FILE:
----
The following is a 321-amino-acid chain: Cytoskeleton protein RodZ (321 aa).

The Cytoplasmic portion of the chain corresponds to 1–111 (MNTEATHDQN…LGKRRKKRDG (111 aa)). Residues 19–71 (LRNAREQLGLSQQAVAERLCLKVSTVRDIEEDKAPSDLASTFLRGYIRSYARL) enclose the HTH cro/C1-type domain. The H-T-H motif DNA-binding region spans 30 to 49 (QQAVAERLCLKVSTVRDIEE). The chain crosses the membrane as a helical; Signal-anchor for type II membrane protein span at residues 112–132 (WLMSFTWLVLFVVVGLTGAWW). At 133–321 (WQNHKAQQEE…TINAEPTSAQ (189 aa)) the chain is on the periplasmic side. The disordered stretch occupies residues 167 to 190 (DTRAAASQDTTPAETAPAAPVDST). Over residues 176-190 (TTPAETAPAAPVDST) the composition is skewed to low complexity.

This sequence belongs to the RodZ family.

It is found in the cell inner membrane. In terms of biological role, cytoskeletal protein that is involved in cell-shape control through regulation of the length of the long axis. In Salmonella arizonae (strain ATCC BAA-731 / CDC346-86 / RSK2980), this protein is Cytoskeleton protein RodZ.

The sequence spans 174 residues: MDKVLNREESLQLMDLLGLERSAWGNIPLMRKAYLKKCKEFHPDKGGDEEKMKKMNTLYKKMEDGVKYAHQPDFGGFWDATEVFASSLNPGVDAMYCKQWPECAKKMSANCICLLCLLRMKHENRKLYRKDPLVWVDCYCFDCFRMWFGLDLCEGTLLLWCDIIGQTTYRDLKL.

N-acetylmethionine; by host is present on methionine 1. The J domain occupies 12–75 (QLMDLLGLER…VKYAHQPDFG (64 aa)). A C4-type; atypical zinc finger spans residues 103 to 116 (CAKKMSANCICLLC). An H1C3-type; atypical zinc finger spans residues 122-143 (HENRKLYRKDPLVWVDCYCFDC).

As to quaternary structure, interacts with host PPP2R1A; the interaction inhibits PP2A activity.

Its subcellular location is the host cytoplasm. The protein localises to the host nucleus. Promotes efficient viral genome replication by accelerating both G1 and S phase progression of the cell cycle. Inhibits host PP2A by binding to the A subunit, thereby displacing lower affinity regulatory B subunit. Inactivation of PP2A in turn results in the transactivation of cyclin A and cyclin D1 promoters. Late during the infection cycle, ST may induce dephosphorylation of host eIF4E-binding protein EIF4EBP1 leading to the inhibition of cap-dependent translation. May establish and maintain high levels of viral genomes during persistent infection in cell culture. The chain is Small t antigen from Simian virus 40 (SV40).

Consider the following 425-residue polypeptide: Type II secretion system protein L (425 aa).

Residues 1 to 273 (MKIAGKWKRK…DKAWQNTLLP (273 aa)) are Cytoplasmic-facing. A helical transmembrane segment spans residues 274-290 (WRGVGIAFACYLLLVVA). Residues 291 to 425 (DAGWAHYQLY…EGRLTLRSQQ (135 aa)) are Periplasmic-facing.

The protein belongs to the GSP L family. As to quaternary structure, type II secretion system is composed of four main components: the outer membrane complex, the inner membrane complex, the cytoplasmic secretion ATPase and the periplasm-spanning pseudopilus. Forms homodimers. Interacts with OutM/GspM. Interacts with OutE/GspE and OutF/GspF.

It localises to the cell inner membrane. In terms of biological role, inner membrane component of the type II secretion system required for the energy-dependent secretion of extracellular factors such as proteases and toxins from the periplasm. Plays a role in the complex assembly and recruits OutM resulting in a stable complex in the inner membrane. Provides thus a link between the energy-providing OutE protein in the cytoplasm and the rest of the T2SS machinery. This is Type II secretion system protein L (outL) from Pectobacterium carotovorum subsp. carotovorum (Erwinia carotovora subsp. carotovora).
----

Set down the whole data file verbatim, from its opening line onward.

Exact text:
The following is a 321-amino-acid chain: Cytoskeleton protein RodZ (321 aa).

The Cytoplasmic portion of the chain corresponds to 1–111 (MNTEATHDQN…LGKRRKKRDG (111 aa)). Residues 19–71 (LRNAREQLGLSQQAVAERLCLKVSTVRDIEEDKAPSDLASTFLRGYIRSYARL) enclose the HTH cro/C1-type domain. The H-T-H motif DNA-binding region spans 30 to 49 (QQAVAERLCLKVSTVRDIEE). The chain crosses the membrane as a helical; Signal-anchor for type II membrane protein span at residues 112–132 (WLMSFTWLVLFVVVGLTGAWW). At 133–321 (WQNHKAQQEE…TINAEPTSAQ (189 aa)) the chain is on the periplasmic side. The disordered stretch occupies residues 167 to 190 (DTRAAASQDTTPAETAPAAPVDST). Over residues 176-190 (TTPAETAPAAPVDST) the composition is skewed to low complexity.

This sequence belongs to the RodZ family.

It is found in the cell inner membrane. In terms of biological role, cytoskeletal protein that is involved in cell-shape control through regulation of the length of the long axis. In Salmonella arizonae (strain ATCC BAA-731 / CDC346-86 / RSK2980), this protein is Cytoskeleton protein RodZ.

The sequence spans 174 residues: MDKVLNREESLQLMDLLGLERSAWGNIPLMRKAYLKKCKEFHPDKGGDEEKMKKMNTLYKKMEDGVKYAHQPDFGGFWDATEVFASSLNPGVDAMYCKQWPECAKKMSANCICLLCLLRMKHENRKLYRKDPLVWVDCYCFDCFRMWFGLDLCEGTLLLWCDIIGQTTYRDLKL.

N-acetylmethionine; by host is present on methionine 1. The J domain occupies 12–75 (QLMDLLGLER…VKYAHQPDFG (64 aa)). A C4-type; atypical zinc finger spans residues 103 to 116 (CAKKMSANCICLLC). An H1C3-type; atypical zinc finger spans residues 122-143 (HENRKLYRKDPLVWVDCYCFDC).

As to quaternary structure, interacts with host PPP2R1A; the interaction inhibits PP2A activity.

Its subcellular location is the host cytoplasm. The protein localises to the host nucleus. Promotes efficient viral genome replication by accelerating both G1 and S phase progression of the cell cycle. Inhibits host PP2A by binding to the A subunit, thereby displacing lower affinity regulatory B subunit. Inactivation of PP2A in turn results in the transactivation of cyclin A and cyclin D1 promoters. Late during the infection cycle, ST may induce dephosphorylation of host eIF4E-binding protein EIF4EBP1 leading to the inhibition of cap-dependent translation. May establish and maintain high levels of viral genomes during persistent infection in cell culture. The chain is Small t antigen from Simian virus 40 (SV40).

Consider the following 425-residue polypeptide: Type II secretion system protein L (425 aa).

Residues 1 to 273 (MKIAGKWKRK…DKAWQNTLLP (273 aa)) are Cytoplasmic-facing. A helical transmembrane segment spans residues 274-290 (WRGVGIAFACYLLLVVA). Residues 291 to 425 (DAGWAHYQLY…EGRLTLRSQQ (135 aa)) are Periplasmic-facing.

The protein belongs to the GSP L family. As to quaternary structure, type II secretion system is composed of four main components: the outer membrane complex, the inner membrane complex, the cytoplasmic secretion ATPase and the periplasm-spanning pseudopilus. Forms homodimers. Interacts with OutM/GspM. Interacts with OutE/GspE and OutF/GspF.

It localises to the cell inner membrane. In terms of biological role, inner membrane component of the type II secretion system required for the energy-dependent secretion of extracellular factors such as proteases and toxins from the periplasm. Plays a role in the complex assembly and recruits OutM resulting in a stable complex in the inner membrane. Provides thus a link between the energy-providing OutE protein in the cytoplasm and the rest of the T2SS machinery. This is Type II secretion system protein L (outL) from Pectobacterium carotovorum subsp. carotovorum (Erwinia carotovora subsp. carotovora).